The Malcolm Turnbull-appointed chair of the Energy Security Board, Kerry Schott, was unimpressed. She told the same conference, “Government interventions to both cap prices and effectively subsidise certain generation projects will not encourage the considerable new investment and innovation that is needed. The ongoing and costly efforts to keep aged coal plants running for extended periods is also ill advised.”

“Ill advised”, because it also flies in the face of market realities and downgrades the climate change risks that insurers and investors are now factoring into their decisions. And one would think it is ill advised because climate change, according to recent opinion polling, is increasingly seen as Australia’s No. 1 threat.

The yearly Lowy poll published in May found 64 per cent of adults saw the issue as “a critical threat”. It was the first time in the 15-year history of the poll that global warming topped the list of threats. And at the beginning of October, an Essential poll found 70 per cent of Australians thought Morrison was wrong to snub the United Nations Climate Action Summit.

But there is a cynical calculation on the government’s part. Morrison, in the run-up to the May 18 election, pivoted his rhetoric to accepting the science, dressing up his half-baked responses as more serious than they are. This ploy, which he also used in his address to the UN General Assembly, did not survive informed fact-checking. However, at face value it worked at the election. Morrison won. But one veteran Liberal says there were many other factors at play. Bill Shorten’s mea culpa on his tax agenda and having “too many messages” backs this view. You could also throw in Clive Palmer’s $60 million advertising spend, demonising Shorten relentlessly in the final two weeks of the campaign and reinforcing the serious doubts that voters already had about the Labor leader. One senior Labor MP says, “If we’d had $60 million to throw at Morrison, we could have killed him too.”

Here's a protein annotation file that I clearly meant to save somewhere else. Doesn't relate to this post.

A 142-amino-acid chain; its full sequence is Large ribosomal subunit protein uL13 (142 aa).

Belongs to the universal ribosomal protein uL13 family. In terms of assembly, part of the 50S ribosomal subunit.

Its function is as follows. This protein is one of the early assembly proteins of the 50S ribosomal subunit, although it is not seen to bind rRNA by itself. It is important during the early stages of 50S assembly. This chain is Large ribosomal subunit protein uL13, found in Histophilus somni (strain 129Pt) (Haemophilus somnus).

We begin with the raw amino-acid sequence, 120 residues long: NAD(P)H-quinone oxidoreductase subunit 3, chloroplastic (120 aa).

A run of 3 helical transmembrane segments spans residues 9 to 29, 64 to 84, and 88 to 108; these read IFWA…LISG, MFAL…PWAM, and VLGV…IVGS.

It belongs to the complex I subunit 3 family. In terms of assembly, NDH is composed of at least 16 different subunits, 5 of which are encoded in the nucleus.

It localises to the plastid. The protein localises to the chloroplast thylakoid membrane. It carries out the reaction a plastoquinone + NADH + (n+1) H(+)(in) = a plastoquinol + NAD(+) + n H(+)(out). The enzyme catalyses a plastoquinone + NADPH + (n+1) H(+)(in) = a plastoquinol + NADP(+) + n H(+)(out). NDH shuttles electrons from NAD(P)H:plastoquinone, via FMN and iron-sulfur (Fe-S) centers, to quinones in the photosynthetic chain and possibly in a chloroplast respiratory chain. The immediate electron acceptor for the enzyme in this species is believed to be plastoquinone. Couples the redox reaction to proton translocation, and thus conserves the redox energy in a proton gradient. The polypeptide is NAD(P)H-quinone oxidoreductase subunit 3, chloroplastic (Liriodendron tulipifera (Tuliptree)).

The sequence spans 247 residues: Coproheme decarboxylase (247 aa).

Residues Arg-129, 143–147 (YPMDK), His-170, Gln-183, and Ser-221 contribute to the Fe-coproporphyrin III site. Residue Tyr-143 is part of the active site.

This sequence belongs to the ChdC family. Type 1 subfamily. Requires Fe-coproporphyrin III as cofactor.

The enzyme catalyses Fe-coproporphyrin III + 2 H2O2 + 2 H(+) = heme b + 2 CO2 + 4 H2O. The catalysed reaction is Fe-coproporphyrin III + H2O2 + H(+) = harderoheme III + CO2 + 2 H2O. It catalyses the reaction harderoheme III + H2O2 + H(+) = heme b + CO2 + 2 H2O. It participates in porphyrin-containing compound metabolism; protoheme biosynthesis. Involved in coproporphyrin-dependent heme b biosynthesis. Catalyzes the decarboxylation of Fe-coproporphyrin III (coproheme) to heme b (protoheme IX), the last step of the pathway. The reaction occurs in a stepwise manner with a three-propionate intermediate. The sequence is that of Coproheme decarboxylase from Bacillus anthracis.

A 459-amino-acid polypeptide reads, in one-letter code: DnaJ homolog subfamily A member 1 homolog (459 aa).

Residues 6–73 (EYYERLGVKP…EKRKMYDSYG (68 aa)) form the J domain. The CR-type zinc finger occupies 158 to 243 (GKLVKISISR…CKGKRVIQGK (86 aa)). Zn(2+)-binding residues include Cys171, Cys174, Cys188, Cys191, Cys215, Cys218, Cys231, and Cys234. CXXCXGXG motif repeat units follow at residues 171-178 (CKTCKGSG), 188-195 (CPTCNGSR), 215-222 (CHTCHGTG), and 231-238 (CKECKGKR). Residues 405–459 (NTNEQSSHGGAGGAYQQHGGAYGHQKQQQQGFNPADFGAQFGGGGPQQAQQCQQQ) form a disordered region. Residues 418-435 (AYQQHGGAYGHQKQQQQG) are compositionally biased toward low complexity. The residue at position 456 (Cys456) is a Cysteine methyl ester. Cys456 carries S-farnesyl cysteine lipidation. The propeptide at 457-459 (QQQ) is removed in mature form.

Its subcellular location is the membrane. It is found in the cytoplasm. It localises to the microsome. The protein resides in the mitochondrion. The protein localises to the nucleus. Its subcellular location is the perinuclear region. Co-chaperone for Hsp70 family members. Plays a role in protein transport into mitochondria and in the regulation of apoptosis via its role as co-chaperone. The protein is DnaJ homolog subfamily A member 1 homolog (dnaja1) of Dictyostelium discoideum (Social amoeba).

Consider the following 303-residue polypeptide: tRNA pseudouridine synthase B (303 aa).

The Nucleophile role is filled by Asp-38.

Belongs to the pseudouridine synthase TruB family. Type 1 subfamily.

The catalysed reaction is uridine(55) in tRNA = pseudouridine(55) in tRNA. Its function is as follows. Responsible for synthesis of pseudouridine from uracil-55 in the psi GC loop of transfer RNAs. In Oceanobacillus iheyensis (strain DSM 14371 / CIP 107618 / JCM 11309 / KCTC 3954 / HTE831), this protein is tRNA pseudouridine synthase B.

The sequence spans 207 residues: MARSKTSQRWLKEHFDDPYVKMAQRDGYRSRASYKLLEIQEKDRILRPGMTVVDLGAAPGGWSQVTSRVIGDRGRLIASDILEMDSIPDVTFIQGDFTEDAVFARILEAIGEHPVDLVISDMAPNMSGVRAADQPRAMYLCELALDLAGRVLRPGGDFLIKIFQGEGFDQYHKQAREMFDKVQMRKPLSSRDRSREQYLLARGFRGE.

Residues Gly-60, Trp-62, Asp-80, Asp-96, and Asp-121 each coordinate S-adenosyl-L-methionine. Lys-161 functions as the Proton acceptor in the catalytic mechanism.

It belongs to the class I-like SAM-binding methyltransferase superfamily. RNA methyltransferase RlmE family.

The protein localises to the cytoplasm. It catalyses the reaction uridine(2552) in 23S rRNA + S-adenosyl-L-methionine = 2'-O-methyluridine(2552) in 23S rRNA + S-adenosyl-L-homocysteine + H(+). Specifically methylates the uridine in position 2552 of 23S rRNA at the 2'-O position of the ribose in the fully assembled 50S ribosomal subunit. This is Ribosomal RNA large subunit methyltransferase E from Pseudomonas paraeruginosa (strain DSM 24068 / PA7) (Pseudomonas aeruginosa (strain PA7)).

For the thousands of Extinction Rebellion protesters, all this is fiddling while the planet burns. Former Greens senator Scott Ludlam, who was one of the protesters arrested in Sydney, said calls to shut down the demonstrations were “like turning off the smoke alarm in a burning building”. But that’s not the way Resources Minister Matt Canavan wants anyone to see it. On social media he attacked the Queensland government for sitting “idle for months while it has let a bunch of activists take over the streets of Brisbane”, ignoring the Palaszczuk government’s recent crackdown. He is likely to agree with his colleague Peter Dutton, who believes the protesters should be “named and shamed”, face mandatory jail terms and have their welfare payments stopped.

These “authoritarian populists”, as Turnbull would call them, are desperate for the real message of the protests to be lost in outrage over traffic jams.

This article was first published in the print edition of The Saturday Paper on October 12, 2019 as "Ghostly climate".